What is certain is the building in Kendall Yards where it’s located has been sold, and the sale allowed the Schoonovers to escape from their current lease without penalty.

“We really haven’t made a decision,” he said, regarding the couple’s future. “We’ve gone through the creation of two spas. (We) are not too excited to do it a third time.”

Gift card turned business

The Schoonovers came to Spokane in 1974. Larry was hired as director of exhibits at the Cheney Cowles Memorial Museum – renamed the Northwest Museum of Arts and Culture after a 2001 expansion.

In 1999, Jan Schoonover was working as the personnel director at the local office of Ambassadors International Programs when her husband bought her a gift card to a spa that was in the basement of the Seafirst Financial Center, which became the Bank of America Financial Center in 2000 after a 1998 merger.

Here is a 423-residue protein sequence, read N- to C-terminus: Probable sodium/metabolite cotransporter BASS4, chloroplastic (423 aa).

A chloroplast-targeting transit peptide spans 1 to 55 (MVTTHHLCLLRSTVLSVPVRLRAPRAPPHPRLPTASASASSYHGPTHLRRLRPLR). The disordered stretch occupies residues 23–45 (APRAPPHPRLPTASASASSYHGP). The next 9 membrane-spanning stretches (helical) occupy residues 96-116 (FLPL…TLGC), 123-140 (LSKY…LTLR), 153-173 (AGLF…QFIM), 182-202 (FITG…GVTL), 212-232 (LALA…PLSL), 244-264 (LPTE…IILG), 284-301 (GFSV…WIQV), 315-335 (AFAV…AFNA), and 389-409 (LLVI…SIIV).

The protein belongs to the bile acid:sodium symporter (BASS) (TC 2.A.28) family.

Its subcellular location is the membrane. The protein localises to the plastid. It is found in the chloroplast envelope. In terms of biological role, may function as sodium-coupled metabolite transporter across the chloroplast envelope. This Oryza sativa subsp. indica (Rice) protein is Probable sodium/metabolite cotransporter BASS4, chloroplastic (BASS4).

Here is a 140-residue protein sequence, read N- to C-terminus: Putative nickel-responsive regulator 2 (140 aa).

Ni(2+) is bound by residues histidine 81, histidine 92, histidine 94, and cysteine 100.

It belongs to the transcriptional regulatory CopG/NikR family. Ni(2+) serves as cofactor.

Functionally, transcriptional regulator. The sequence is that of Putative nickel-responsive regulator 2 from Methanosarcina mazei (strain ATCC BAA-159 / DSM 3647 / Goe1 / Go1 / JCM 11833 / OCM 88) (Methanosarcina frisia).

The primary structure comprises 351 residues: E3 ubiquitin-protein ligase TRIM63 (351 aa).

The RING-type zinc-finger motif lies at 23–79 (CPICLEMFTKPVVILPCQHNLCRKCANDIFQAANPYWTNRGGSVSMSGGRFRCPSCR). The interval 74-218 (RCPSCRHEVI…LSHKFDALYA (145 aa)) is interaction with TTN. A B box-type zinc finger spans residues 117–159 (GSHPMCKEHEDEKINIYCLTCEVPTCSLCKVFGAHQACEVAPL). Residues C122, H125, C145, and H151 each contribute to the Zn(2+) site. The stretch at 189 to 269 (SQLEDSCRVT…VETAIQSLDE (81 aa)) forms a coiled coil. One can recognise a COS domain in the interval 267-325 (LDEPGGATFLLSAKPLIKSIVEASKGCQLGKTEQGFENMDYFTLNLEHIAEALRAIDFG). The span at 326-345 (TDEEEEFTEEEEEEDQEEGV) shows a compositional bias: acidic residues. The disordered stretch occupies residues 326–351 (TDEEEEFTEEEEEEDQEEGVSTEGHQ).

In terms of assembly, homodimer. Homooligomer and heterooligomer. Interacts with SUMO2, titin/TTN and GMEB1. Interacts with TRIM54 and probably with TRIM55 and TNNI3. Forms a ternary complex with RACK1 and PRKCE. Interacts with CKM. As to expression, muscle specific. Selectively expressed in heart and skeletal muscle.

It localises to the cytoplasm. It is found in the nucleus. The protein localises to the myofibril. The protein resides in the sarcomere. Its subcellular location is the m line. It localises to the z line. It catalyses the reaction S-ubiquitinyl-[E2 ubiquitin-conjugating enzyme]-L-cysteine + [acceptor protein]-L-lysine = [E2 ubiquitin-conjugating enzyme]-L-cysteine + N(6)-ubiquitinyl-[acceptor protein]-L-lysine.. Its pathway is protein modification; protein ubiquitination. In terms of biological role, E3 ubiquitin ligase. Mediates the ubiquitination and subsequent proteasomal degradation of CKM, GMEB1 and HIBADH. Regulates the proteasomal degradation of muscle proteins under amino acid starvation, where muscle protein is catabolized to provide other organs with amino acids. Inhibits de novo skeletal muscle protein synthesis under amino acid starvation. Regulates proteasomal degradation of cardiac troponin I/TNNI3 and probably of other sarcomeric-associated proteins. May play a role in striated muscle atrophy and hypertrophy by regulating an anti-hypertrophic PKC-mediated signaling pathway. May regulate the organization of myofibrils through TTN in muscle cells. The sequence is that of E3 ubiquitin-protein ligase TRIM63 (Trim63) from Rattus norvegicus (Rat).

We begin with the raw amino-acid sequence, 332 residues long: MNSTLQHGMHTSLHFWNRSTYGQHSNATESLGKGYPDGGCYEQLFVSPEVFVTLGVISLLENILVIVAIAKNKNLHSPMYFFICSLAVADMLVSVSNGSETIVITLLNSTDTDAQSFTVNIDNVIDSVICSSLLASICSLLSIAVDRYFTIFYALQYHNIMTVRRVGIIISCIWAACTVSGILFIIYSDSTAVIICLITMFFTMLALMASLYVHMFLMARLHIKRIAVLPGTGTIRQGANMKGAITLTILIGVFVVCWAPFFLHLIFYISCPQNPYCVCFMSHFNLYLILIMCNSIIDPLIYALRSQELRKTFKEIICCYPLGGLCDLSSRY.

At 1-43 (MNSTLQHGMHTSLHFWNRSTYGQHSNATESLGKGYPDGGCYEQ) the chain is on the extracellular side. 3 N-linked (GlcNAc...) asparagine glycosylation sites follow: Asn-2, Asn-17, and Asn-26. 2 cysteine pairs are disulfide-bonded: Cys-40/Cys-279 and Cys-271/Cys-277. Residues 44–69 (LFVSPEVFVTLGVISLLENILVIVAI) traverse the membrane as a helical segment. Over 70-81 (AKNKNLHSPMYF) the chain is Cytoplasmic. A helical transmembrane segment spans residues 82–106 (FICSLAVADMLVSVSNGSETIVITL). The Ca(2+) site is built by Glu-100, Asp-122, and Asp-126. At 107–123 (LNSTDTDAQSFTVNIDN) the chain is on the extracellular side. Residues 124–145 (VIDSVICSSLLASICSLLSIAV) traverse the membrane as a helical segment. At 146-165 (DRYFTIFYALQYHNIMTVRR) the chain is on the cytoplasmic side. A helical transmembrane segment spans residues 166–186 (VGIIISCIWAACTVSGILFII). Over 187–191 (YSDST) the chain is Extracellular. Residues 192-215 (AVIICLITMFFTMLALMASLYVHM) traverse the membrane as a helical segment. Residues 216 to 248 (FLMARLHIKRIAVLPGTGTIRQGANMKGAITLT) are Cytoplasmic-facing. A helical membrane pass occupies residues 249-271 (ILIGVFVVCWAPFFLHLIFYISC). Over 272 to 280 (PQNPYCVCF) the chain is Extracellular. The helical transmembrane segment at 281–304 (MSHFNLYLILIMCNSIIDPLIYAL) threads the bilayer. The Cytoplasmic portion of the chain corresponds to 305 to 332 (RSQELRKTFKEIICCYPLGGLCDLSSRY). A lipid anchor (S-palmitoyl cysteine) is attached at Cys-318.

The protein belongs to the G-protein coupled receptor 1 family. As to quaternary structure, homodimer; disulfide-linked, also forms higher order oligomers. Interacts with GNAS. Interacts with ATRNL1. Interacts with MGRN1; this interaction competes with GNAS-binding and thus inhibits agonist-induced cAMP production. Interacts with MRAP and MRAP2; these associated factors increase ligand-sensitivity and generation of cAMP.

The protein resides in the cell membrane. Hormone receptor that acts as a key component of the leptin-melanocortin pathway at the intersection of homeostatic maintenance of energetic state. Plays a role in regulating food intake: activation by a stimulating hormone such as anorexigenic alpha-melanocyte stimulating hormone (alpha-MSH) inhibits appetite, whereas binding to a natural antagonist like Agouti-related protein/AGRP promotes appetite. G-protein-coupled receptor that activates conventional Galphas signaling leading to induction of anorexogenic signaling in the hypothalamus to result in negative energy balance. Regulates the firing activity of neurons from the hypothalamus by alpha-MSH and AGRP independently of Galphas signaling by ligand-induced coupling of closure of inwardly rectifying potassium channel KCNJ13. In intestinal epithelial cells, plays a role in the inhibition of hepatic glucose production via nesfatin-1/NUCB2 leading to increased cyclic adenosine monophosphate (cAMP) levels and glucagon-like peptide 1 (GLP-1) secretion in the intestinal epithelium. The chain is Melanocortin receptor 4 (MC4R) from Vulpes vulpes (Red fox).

After she redeemed her card, the owner of the spa announced he was going to close the business at Seafirst.

Jan “really encouraged us to purchase the spa,” Larry Schoonover said. “She wanted a business that provided a safe opportunity for working women. She was really the mechanism that made it operate.”

The couple officially went into the spa business on July 1, 1999.

“We just didn’t want to have it go away and wait another 10 years for another nice spa to come along,” Jan Schoonover said. “We wanted to provide the sophistication that Seattle had.”

The Schoonovers operated their spa at its original Seafirst/Bank of America location for about two years before they had an opportunity in 2002 to move into the basement of the Historic Davenport Hotel, Larry Schoonover said.

“At the Davenport is where it really caught on,” he said. “The first couple of years, I think Spa Paradiso had an impact on the Davenport Hotel.”